Blog Business Entertainment Environment Health Latest News News Analysis Opinion Science Sports Technology World
New York Legalized Human Composting: A Green Alternative to Cremation


New York last weekend became the sixth US state to legalize human composting.

Human composting, scientifically called "natural organic reduction", is an environmentally friendly alternative to standard burial methods such as cremation and traditional burial.

Washington State was the first to legalize this process in 2019. Colorado and Vermont in 2021, followed by Vermont and California in 2022. New York Governor Kathy Hochul signed Congressional Bill A382 on Saturday, legalizing green burial alternatives in the state.

US Funerals defines human composting as "accelerated human decomposition methods." Its purpose is to turn the human body into usable soil. In this procedure, the human body is placed in a steel cylinder containing alfalfa, wood shavings and straw. Oxygen is then added to encourage microbial growth and speed up the decomposition process.

According to Recompose.life, a licensed eco-friendly funeral home, human composting is more environmentally friendly than cremation or burial because it does not use fossil fuels and does not require the resources needed for burials such as burial. It is said that it is easy to use.

"When it comes to emissions, this process saves a ton of CO2 entering the atmosphere," he said.

Alkaline hydrolysis or water incineration is another environmentally friendly alternative to flame incineration. According to experts, water cremation uses 90% less energy than traditional cremation and releases no toxins into the air.

Cremation is one of the most common burial methods in the United States.
According to Cremation Association statistics, the cremation rate in the United States in 2022 was about 58%. A conventional cremation would produce enough CO2 to fly from London to Rome, according to US Funerals. In addition, experts say the process releases other air pollutants such as carbon monoxide, sulfur dioxide, nitrogen oxides and heavy metals. However, the world's crematoriums emit only a small percentage of air pollutants and greenhouse gases.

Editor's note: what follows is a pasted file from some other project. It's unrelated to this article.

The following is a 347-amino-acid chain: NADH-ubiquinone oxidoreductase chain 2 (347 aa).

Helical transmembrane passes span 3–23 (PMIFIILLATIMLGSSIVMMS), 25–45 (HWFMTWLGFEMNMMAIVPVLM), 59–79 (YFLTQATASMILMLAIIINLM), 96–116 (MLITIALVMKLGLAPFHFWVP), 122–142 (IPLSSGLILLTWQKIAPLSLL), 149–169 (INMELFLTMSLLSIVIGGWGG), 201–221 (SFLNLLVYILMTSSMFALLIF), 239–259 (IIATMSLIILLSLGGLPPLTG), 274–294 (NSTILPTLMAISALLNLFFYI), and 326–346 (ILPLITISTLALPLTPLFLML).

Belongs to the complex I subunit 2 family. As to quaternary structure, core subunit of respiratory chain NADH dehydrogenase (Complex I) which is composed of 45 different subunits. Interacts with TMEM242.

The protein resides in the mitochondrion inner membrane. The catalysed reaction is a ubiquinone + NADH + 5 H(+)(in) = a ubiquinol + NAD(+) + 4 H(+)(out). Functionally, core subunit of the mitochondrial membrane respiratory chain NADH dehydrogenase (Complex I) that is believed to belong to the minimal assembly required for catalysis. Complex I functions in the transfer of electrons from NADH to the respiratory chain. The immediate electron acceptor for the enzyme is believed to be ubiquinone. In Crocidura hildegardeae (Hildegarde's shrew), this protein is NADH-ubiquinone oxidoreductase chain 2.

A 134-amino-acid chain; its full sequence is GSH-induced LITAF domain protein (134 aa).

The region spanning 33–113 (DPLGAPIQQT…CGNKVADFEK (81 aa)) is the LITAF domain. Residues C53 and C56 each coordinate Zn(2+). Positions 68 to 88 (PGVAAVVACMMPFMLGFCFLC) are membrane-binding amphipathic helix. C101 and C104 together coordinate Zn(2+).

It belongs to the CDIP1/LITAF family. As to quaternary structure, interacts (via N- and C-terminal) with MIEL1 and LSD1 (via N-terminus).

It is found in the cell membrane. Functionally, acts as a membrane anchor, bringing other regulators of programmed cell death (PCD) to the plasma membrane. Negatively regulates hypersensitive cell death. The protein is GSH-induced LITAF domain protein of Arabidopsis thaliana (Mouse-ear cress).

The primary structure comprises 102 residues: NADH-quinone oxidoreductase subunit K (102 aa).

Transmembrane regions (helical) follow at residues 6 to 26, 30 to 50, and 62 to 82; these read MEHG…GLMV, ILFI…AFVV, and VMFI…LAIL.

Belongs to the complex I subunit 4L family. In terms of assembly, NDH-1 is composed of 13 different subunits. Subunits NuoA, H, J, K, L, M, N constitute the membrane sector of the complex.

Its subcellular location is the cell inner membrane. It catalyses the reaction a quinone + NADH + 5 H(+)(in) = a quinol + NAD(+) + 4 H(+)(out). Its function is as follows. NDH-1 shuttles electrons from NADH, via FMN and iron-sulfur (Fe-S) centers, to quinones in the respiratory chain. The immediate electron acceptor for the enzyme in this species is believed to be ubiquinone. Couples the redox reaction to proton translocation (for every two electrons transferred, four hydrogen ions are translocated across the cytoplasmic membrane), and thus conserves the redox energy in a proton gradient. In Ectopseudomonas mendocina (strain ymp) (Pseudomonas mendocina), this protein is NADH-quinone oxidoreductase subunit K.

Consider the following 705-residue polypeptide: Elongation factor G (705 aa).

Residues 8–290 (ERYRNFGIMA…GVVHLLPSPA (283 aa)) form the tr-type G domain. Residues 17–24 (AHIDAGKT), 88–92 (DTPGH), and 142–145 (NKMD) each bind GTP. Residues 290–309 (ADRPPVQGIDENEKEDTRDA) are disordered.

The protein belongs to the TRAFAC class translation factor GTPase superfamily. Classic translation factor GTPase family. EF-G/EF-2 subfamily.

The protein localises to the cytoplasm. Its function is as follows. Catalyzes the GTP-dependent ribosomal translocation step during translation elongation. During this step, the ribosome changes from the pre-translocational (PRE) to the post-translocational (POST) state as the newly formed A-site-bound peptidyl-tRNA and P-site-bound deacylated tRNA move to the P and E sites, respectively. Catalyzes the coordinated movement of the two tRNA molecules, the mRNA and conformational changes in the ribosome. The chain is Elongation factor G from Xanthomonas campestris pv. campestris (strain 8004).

The idea of ​​human composting has sparked disagreement. In November, the New York Catholic Convention urged Catholics to appeal to the Gov. Hochul and requesting her for a veto against the bill that would legalize human composting. The bishops do not believe that this process meets our standards for the reverential treatment of corpses on earth.


Share This Post On

Tags: #environment #latestnews #unitedstates #newyork



0 comments

Leave a comment


You need to login to leave a comment. Log-in
Thesocialtalks.com is a Global Media House Initiative by Socialnetic Infotainment Private Limited.

TheSocialTalks was founded in 2020 as an alternative to mainstream media which is fraught with misinformation, disinformation and propaganda. We have a strong dedication to publishing authentic news that abides by the principles and ethics of journalism. We are an organisation driven by a passion for truth and justice in society.

Our team of journalists and editors from all over the world work relentlessly to deliver real stories affecting our society. To keep our operations running, We need sponsors and subscribers to our news portal. Kindly sponsor or subscribe to make it possible for us to give free access to our portal and it will help writers and our cause. It will go a long way in running our operations and publishing real news and stories about issues affecting us.

Your contributions help us to expand our organisation, making our news accessible to more everyone and deepening our impact on the media.

Support fearless and fair journalism today.


Related